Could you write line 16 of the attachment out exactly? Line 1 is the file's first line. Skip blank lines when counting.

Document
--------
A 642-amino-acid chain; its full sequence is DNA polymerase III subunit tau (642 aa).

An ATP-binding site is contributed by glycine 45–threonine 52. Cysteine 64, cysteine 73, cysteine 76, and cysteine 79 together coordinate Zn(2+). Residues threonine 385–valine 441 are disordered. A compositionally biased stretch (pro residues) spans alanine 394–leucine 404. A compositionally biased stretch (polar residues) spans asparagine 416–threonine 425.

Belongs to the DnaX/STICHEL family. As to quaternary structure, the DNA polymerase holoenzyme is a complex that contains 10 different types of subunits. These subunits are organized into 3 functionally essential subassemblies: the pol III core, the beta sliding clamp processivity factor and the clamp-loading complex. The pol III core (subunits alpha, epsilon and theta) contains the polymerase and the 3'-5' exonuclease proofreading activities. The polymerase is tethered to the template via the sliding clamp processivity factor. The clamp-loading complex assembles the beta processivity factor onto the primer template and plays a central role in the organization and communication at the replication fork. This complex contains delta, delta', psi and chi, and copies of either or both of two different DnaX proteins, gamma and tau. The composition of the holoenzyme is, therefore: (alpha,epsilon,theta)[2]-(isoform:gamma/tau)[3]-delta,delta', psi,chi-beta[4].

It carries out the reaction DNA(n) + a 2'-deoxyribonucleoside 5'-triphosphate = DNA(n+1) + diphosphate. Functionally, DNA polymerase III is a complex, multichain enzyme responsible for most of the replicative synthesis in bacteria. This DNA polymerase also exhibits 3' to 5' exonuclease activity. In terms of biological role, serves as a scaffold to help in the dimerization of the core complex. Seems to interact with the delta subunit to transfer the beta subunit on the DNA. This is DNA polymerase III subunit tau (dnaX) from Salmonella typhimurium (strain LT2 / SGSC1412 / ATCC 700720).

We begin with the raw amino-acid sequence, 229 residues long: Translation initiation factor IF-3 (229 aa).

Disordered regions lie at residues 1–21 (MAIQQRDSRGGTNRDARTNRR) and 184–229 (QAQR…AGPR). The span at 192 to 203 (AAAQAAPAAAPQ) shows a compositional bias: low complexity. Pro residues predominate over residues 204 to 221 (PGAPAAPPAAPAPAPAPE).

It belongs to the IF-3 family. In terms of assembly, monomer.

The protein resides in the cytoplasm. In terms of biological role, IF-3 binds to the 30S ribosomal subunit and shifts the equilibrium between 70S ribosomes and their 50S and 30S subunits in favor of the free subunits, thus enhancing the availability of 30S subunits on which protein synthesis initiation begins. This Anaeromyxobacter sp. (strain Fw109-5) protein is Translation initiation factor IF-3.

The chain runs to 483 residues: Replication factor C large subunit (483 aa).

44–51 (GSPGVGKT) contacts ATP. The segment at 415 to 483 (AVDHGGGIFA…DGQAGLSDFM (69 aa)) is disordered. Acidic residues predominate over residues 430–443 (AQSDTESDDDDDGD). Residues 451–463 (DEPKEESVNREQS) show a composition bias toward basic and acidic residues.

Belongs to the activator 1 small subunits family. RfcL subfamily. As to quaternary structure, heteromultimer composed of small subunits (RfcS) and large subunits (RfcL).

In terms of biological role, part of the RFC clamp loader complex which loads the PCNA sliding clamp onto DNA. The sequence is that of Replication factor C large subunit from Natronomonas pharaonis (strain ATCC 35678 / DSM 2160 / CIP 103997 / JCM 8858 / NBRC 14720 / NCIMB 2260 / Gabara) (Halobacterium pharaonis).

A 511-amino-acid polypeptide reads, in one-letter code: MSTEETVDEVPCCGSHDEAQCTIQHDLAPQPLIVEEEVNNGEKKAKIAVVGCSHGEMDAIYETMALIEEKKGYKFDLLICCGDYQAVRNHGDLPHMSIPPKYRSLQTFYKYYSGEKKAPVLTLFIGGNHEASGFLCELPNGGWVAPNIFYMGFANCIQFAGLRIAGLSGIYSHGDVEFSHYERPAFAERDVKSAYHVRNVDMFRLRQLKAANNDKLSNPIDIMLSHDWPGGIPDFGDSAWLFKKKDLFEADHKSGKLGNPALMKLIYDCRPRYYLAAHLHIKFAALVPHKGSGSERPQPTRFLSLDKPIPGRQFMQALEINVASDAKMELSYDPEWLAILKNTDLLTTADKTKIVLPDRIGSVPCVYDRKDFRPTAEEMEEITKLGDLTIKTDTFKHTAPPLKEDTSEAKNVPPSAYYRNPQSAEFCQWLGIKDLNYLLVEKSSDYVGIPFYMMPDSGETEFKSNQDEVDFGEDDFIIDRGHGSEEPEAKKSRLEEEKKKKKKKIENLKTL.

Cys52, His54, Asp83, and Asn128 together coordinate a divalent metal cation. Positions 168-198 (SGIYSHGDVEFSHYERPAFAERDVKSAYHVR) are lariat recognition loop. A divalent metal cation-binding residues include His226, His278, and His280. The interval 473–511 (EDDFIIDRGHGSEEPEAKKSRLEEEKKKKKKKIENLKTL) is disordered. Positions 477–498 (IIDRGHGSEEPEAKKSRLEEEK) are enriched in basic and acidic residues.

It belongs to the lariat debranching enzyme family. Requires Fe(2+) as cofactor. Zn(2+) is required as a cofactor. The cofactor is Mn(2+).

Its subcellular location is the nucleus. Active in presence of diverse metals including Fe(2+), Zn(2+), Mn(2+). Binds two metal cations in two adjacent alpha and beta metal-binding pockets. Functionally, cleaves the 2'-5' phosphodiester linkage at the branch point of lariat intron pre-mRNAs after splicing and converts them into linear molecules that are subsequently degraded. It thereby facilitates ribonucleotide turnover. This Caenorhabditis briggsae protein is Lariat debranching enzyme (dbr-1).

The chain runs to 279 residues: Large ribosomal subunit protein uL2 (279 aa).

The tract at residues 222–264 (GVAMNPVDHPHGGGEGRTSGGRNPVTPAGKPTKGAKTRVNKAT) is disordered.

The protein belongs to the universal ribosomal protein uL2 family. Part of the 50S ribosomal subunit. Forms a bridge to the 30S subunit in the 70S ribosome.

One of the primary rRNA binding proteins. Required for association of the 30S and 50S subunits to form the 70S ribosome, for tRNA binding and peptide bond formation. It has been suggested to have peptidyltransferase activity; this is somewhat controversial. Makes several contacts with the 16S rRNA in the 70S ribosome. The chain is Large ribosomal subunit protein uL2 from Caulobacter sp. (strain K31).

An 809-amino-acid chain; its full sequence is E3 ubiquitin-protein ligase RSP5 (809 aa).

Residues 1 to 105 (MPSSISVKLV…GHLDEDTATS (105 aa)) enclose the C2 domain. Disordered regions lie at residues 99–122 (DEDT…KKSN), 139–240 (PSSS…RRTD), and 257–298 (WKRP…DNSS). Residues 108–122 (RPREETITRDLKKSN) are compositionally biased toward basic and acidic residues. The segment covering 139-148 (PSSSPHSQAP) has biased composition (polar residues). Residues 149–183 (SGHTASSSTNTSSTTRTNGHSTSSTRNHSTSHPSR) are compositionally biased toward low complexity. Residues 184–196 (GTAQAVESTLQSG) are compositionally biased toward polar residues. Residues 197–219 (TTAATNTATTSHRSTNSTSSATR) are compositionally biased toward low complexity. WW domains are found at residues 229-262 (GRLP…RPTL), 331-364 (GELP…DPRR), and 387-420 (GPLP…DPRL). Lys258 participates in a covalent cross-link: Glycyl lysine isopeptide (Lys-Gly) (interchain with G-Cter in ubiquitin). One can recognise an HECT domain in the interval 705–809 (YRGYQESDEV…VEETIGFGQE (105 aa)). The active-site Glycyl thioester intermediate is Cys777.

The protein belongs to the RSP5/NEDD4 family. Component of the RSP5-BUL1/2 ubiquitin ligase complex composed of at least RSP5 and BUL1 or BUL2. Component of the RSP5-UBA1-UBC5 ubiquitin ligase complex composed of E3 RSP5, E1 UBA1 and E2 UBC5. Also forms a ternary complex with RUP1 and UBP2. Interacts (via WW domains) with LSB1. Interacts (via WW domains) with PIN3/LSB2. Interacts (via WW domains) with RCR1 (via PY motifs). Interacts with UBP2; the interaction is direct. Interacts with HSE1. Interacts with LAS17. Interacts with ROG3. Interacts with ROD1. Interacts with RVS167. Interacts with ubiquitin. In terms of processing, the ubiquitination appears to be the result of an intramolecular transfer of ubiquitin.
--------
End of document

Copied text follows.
Its subcellular location is the nucleus. Active in presence of diverse metals including Fe(2+), Zn(2+), Mn(2+). Binds two metal cations in two adjacent alpha and beta metal-binding pockets. Functionally, cleaves the 2'-5' phosphodiester linkage at the branch point of lariat intron pre-mRNAs after splicing and converts them into linear molecules that are subsequently degraded. It thereby facilitates ribonucleotide turnover. This Caenorhabditis briggsae protein is Lariat debranching enzyme (dbr-1).